Release Date: Mar 4, 2016
Record label: RCA
Genre(s): Pop/Rock, Adult Alternative Pop/Rock, Alternative/Indie Rock, Contemporary Singer/Songwriter
The story behind the creation of Ourouboros (named after an ancient symbol depicting a serpent eating it's own tail), the sixth album from Ray LaMontagne, almost deserves a review in its own right. Find it. It will blow your mind. Thankfully what we're actually dealing with here is a mighty fine album, a return to form some might say, from a singer-songwriter who seems to have been around forever, but at the same time still be pushing the boundaries of possibility with his considerable talent.
“Never going to hear this song on the radio,” Ray Lamontagne sings at the close of his new album. If that sounds like a complaint, in context it reads more like a boast. Lamontagne has seemingly fashioned his sixth album, Ouroboros, as a work of private exploration, a vehicle for divining the inner life far more than a product designed to glad-hand its way up the pop charts.
After three albums with producer Ethan Johns and a self-produced effort, each offering a shift in sound, Ray LaMontagne brought in the Black Keys' Dan Auerbach for his sonically richer, more psychedelic-leaning fifth LP, Supernova. For his sixth full-length, Ouroboros, the singer/songwriter selected My Morning Jacket's Jim James to co-produce, and moves deeper into the psychedelic haze. LaMontagne shuts down vocal comparisons to Van Morrison here, almost completely abandoning his soulful growl with the exception of parts of "While It Still Beats," a mass of churning guitars that escalates into a choral affair at times recalling the Beatles' "The End.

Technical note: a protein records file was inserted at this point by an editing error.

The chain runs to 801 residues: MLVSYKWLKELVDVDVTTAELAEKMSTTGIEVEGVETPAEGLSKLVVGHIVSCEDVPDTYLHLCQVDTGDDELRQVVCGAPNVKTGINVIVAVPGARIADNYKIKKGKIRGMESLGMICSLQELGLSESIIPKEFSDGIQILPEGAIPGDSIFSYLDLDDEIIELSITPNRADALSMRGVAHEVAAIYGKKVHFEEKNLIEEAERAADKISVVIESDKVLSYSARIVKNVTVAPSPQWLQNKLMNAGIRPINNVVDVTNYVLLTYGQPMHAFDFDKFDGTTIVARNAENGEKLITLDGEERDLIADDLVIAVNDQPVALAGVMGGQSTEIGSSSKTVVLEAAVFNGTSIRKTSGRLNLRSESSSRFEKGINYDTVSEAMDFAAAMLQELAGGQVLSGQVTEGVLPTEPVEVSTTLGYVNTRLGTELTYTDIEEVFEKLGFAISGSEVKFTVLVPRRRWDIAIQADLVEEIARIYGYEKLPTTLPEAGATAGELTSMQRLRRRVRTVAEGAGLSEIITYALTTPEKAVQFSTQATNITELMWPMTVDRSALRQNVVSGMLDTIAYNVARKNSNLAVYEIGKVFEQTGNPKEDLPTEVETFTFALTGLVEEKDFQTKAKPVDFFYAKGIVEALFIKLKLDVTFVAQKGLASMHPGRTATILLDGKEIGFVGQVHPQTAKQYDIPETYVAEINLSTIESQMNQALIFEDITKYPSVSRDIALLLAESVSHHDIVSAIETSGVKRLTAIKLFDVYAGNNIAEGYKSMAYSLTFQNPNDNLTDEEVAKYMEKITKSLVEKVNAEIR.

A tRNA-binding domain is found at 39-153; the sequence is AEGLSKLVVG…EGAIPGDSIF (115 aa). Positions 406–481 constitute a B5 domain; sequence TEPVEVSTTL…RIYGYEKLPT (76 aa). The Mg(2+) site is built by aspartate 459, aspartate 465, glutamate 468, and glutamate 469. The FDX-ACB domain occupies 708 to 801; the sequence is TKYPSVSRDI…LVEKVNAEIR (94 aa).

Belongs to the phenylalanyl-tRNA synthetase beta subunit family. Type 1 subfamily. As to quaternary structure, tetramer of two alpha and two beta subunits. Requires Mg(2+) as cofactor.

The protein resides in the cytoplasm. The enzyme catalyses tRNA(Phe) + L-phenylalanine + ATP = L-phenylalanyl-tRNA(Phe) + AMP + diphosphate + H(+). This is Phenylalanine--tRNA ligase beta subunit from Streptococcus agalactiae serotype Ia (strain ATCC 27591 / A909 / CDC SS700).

Who said psychedelic rock is dead? It’s very much alive in the hands of Ray LaMontagne, who has explored many classic-rock styles, but none with better results than in this new foray into psychedelia. He teams up with Jim James of My Morning Jacket to produce a seeming disciple’s tribute to Pink Floyd. This dream-trippy project echoes Floyd in a myriad of ways, from throwback instruments like the Mellotron and Moog synthesizer to the obscure title “Ouroboros,” which made me think of Floyd’s “Ummagumma.
The cover of Ray LaMontagne's sixth album shows one celestial body eclipsing another. It's an apt visual: Ouroboros is worlds away from the Americana LaMontagne started out playing, in the far reaches of a more psychedelic galaxy. Produced by My Morning Jacket's Jim James, it channels a spacey, atmospheric 60s and 70s full of shimmering haze. But while James's production is brilliant - he's deft at creating compelling ambience - atmosphere alone can't make a great rock album.